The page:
If you are a trader or someone who wishes to take up trading, one of the most commonly used terms you will encounter is margin. Margin is the security or the amount you would need to pay your broker before you execute a trade. How much margin you would need to pay is stipulated by market regulator SEBI and is implemented by the stock exchanges in India.
Once you have understood what margin means, it’s time to understand what a margin pledge is. Margin pledge refers to the process where you can use the securities in your demat account to gain additional margin. The securities refer to the ones currently available in your account. You can pledge these much like any other collateral-based loan. Anytime you seek to boost your extra margin, you could do so by pledging and there is no specific timeline involved. This margin helps you to trade in derivative contracts, stocks or even exchange-traded funds (ETFs).
You can submit your margin pledge through your broker’s platform or app by just clicking on the instructions made available through an OTP-based system.
However, this is not the only kind of pledging. There is also MTF pledging. So, what is the difference between the two?
If you buy shares under the MTF facility, you are required to pledge the shares on the very day before 9 pm so as to hold on to the same position. While margin pledge is available against any pledged securities from your demat account, MTF pledge is available against pledged shares only for those shares that are bought under the facility. The benefit of MTF pledge is that the trader can maintain a minimum margin and have a longer holding timeframe.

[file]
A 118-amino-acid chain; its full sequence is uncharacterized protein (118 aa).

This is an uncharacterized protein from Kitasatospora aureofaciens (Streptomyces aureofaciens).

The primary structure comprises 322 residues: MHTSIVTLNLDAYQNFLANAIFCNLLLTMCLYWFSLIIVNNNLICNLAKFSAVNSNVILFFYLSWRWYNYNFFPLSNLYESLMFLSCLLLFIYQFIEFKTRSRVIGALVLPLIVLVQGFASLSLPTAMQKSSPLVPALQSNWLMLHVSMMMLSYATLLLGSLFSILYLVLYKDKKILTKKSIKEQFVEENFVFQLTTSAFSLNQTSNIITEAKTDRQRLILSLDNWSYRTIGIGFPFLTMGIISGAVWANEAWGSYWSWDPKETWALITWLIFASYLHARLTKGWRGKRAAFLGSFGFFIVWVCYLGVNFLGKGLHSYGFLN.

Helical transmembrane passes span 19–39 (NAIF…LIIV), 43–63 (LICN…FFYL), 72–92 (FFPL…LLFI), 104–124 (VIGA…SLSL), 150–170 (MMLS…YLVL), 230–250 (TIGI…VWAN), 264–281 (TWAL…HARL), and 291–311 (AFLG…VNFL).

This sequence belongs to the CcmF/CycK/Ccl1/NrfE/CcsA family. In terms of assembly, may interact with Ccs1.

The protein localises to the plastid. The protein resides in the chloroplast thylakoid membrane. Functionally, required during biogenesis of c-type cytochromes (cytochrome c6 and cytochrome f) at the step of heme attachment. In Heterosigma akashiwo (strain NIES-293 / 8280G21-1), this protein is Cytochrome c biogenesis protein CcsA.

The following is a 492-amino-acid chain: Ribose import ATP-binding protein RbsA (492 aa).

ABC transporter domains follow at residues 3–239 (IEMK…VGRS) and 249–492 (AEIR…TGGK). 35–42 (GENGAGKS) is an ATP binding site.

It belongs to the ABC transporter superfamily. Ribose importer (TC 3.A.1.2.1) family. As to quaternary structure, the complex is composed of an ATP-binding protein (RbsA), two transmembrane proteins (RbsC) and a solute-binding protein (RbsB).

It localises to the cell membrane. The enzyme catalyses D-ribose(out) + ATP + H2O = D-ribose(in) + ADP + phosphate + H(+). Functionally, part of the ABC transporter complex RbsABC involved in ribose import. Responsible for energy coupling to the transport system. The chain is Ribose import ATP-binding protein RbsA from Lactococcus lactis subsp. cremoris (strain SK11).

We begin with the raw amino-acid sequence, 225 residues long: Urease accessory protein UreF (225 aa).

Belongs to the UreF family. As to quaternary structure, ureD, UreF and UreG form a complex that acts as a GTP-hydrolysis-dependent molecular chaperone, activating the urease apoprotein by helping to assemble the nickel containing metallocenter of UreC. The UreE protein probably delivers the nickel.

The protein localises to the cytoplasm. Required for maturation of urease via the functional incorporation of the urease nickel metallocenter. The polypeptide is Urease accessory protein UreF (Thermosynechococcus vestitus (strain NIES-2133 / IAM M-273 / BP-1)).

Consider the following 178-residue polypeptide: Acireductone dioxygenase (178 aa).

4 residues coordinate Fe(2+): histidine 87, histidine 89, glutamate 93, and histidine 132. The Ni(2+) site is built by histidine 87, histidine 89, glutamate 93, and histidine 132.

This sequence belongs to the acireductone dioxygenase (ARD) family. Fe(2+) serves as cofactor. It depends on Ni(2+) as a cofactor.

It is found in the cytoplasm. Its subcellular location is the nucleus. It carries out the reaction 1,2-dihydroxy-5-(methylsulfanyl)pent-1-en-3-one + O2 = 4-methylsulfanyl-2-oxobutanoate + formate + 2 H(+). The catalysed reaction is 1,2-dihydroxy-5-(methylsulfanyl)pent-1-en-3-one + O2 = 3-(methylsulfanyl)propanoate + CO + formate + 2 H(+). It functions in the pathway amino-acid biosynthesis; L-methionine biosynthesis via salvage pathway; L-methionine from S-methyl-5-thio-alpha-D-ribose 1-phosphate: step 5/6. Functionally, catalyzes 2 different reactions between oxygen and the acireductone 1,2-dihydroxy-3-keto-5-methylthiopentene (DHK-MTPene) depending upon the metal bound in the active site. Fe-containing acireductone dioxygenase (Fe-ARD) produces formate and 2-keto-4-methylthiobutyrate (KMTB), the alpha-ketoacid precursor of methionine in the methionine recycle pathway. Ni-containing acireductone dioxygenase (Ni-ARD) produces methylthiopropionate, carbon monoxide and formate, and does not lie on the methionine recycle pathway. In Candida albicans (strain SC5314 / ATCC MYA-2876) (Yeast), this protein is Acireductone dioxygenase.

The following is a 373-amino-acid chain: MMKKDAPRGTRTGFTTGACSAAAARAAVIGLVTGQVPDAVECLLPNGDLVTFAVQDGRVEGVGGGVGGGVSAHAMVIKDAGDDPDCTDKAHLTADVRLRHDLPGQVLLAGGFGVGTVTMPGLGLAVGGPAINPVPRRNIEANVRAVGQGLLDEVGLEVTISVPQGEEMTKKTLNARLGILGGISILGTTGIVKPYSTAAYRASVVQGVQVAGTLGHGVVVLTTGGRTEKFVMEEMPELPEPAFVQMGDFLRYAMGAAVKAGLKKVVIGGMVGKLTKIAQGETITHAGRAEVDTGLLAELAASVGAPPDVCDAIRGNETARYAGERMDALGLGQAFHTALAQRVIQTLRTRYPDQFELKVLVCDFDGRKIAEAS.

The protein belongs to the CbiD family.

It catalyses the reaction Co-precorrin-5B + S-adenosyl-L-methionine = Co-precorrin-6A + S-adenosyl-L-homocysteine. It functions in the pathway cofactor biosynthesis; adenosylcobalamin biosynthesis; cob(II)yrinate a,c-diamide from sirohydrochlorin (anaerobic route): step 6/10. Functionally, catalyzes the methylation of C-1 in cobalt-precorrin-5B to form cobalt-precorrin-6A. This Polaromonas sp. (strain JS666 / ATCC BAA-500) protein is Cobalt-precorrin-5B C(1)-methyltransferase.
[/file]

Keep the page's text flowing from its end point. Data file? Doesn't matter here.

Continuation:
A big difference between MTF pledge and margin pledge is that the only equity shares that are approved can be pledged in the former, whereas in a margin pledge, approved stocks, ETFs or sovereign gold bonds can be pledged.
While margin pledge gives extra limits against shares, MTF pledge doesn’t allow for extra limits.
Margin trading facility is appropriate for investors who seek to benefit from short-term movement of price but don’t have enough cash balance.
Margin matters because traders can purchase the stocks they wish to invest in on credit. In order to protect the interests of investors, SEBI brought in new pledge rules, wherein pledged shares would remain in the demat account of the client and the investor would need to authorise a request in the broker’s favour. Further, the pledge would have to be approved by the depository before the broker can pledge the shares. The new pledge rules seek to bring the practice of power of attorney (PoA) to an end.
Margin pledge and MTF pledge are two facilities that can be carried out online; the securities that have been collateralised will remain in the demat account till they are sold.
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